I scramble to my knees beside the litter. The stretcher is only five inches off the floor and, as I lean over to reach for the IV needle, my helmet slips forward. It will come off and hit him! I reach up with one hand, pull it off and fling it behind me. It rolls away.
Now I am bent over, fighting for balance, trying to hold the IV in with one hand, tearing tape with my teeth and the other hand, screaming silently over and over, “Oh dear God, don’t let him die here!” The noise and vibrations possess my body.
Is that sweat or tears on my face? I don’t know.
Suddenly the gunner on my left stops firing. He pivots sharply 90 degrees and moves his head down beside mine so his mouth is within an inch of my ear. Why is he here? Does he want to speak to me? For an instant I am aware of him poised there, then there is a “pang-ping” whine. The gunner slumps unconscious over me and my patient.
A bullet headed straight for my uncovered left temple has ricocheted off his helmet with enough force to knock him out, but I realize this only dimly at this moment. He will suffocate us. I shove his body to the left and he rolls onto the litter handles, inches from the open door. I don’t know if he is tethered or secured in some way or not, so I grab him with my left hand, still holding the IV needle with my right. I am crying.
“Oh dear God, he’ll fall out! Don’t let him fall out! Help us dear God!”
It is a little while — a minute? an hour? a lifetime?— before the other gunner looks around and realizes what has happened. He calls on his mike to the pilots and they break off the fight and head straight north, to the field hospital. We land. I unclench my hands from the gunner’s fatigues, from the patient’s IV.
Medics pull the gunner down and place him on a stretcher, then slide the patient’s litter to the ground. I run first to my patient. The IV is in, he is stable, still alive. He is rushed away. I will never know if he survives.
I dash to the other litter and bend over the man who took the bullet for me, grabbing his wrist, feeling for a pulse. They have removed his helmet; there is no sign of a wound.
As I bend over him, the gunner’s eyes open and focus on me.
“What is it? What do you want?” he asks. Does he think only a moment has gone by? I just look at him; I do not understand his questions.
This soldier whose helmeted head covered my bare one so perfectly in one bullet-splintered second in time, speaks again, struggling to rise up on his elbow: “You called me!”
In a few days the gunner, who will be back flying tomorrow, and I will meet to compare notes on what happened this January morning in 1968. The TET offensive will now be fully under way. He will offer me the bullet-scarred helmet as a souvenir, but I will insist that he keep it. Already I will not be sure that I will want anything to remind me of this day, or any, I spend in Vietnam. I will not remember the gunner’s name. But over the years, even as I repress my Vietnam memories, I will always acknowledge that in the one moment I needed protection, a gunner heard a voice cry out “Help me!” so clearly over the cacophony of noises in a helicopter at war, that he stopped firing, turned, and bent down to see what I wanted. Yet with my teeth busy tearing tape, I had not spoken out loud to him or anyone. I had only cried out silently, to a God who had heard and answered me “exceedingly abundantly beyond” anything I thought to ask.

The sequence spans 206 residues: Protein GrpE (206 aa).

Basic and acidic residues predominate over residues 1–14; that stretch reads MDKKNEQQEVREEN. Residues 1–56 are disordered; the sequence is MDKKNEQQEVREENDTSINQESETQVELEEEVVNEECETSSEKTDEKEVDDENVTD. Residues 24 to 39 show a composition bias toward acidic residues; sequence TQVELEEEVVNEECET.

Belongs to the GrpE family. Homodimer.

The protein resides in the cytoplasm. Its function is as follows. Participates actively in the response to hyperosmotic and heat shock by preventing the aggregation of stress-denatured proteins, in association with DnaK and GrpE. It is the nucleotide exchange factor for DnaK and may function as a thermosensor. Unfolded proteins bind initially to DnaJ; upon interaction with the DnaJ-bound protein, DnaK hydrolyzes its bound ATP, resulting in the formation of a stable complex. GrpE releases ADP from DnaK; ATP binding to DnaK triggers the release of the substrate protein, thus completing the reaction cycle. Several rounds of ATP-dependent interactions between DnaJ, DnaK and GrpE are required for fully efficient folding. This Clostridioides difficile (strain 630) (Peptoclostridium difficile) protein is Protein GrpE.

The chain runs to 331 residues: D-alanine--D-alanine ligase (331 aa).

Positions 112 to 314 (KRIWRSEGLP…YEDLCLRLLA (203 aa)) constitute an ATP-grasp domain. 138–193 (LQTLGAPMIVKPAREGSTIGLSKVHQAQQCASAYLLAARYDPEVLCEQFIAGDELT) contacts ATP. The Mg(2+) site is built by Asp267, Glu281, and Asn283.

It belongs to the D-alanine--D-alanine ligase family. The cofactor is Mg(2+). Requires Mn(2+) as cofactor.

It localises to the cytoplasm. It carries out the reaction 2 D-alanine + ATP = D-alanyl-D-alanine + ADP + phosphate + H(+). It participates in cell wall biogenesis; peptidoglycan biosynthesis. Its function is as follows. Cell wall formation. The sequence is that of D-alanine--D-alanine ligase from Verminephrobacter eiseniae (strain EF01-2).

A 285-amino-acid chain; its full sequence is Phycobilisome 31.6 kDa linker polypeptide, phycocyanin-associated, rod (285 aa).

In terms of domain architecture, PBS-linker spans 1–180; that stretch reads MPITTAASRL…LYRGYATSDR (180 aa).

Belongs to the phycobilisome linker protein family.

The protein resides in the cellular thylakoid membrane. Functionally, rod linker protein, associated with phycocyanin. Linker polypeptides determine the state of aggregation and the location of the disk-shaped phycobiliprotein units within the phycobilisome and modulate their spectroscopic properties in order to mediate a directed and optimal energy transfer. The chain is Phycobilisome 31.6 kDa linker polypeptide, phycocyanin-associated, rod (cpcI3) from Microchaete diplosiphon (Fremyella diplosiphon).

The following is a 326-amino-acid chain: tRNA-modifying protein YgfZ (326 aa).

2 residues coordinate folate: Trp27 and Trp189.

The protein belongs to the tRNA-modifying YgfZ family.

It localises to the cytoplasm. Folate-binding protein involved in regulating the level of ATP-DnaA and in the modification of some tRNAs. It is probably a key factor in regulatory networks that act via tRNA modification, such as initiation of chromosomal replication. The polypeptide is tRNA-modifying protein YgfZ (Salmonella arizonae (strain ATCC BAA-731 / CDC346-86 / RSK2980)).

I had trouble believing it when a friend told me that the sweet-smiled middle-aged grandmother who sat in front of me in church most Sundays had been a nurse in Vietnam. I was even more incredulous when I found that Theresa Morel Hudler was one of the few women who have ever been in actual combat. With my writer’s juices racing, I approached her and set up an interview.
We met one morning over coffee at my dining room table and she shared the basics of her story. Her facts were there, but something was missing. She hadn’t opened up enough to give me the whole story. Then that evening my phone rang. It was Theresa. As she tried to relax in a warm tub, she realized a flashback was beginning. Throwing on her robe, she raced for the phone and dialed my number. “Quick, grab a recorder. I am only going to be able to do this once!”
I hit the “record” button on my phone answering machine and then listened. Theresa took me with her as she re-lived Vietnam, 1968. After a half hour, both of us in tears, her voice trailed off at last. After a few moments, we prayed together for the peace of God to heal this shrapnel-memory.
When I hung up and took the micro cassette out of the machine, I knew I held in my hand a special piece of American history, and a story of God’s protective presence, even in war.
Because I have no military background, before I tried to write Theresa’s story I did some research. As part of it, I located a UH-1 “Huey” helicopter at Ft. Meade, Maryland and received permission to climb around on it. My husband Bill – an editor for SFTT —and our oldest son, Tom came with me. Tom played the wounded soldier and Bill took up Theresa’s position while a helpful National Guardsman sat and moved as the door gunner had. As I watched the men replay the motions of that January hour in Theresa’s life, I noticed patched bullet holes in the metal of the old chopper; it, too, had been to war. Maybe it was the same one.
The story you have just read is a compilation of Theresa’s flashback and my research. The first two decades after the war were difficult for Theresa, but in the third one she has dealt with her memories and moved on. She is a neo-natal nurse at a hospital in Southern Maryland.
If you think YOU have trouble getting the truth from our government or representatives, our soldiers are the original mushrooms: kept in the dark and fed bullsh*t. Soldiers for the Truth is a nonprofit organization dedicated to “dishing it out,” no matter how painful, no matter how bitter, for as it has been said, “The truth will set you free. www.sftt.org.